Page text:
How the Italian Establishment Helped the Populists Win
“The best allies of the so called populists are those who think of themselves as their enemies. “ ~ Marco Travaglio, Editor of Il Fatto Quotidiano
It has been a tumultuous three months in Italian politics, complete with high drama, plot twists, and the breaking of well-established norms. Just as events seemed to be spinning out of control, all the key players were able to step back from the brink and engineer a happy ending – especially for the populists. It was never supposed have turned out this way. The Italian establishment took every precaution to make sure that the populists would never be able to enter the halls of power – or that if they did, they would be kept on a tight leash. In the end, the unthinkable happened. The two populist parties – Five Star Movement on the Left and La Lega (The League) on the Right – came together, agreed on a legislative agenda for the next five years, and formed the first populist government in Western Europe. It is the old establishment that finds itself on the outside looking in.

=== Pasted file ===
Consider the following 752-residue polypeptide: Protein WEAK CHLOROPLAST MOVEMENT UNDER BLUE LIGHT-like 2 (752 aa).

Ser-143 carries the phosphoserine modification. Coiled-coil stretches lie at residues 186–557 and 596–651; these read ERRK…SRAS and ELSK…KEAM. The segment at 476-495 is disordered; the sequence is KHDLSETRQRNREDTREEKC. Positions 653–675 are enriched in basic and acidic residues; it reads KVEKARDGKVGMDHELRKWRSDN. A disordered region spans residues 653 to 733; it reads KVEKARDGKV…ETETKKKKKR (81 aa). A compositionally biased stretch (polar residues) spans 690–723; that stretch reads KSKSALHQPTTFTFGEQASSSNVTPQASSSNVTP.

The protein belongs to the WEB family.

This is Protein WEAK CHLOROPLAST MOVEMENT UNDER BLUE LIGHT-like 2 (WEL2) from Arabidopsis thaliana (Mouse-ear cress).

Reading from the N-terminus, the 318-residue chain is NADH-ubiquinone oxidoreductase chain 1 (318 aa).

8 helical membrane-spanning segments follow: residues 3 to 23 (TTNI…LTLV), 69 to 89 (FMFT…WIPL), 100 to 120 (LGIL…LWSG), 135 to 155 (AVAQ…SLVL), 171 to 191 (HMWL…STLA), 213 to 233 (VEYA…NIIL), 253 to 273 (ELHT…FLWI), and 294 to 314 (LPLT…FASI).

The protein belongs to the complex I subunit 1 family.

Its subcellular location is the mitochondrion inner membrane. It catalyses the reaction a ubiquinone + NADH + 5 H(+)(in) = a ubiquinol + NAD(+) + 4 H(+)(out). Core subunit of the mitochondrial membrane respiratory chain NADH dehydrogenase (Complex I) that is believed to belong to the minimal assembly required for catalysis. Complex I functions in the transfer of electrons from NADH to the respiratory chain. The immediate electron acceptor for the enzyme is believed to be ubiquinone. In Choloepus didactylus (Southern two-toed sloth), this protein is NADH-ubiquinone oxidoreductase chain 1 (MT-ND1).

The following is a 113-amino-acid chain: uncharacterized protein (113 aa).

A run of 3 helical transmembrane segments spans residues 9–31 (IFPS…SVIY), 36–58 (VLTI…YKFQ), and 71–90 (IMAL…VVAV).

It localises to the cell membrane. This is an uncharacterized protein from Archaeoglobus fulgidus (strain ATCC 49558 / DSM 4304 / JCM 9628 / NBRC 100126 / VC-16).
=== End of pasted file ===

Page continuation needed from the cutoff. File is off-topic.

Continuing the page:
According to the Italian Constitution, Parliament is elected every five years, unless the president dissolves it and snap elections are held. Since the last election in 2013, the establishment managed to avoid the voting booth even though the electoral law that gave the Democrat Party a majority was declared unconstitutional by the courts. As the five year mark approached, a new electoral law was required, and mainstream parties saw this as a golden opportunity to design a system that would preserve the status quo.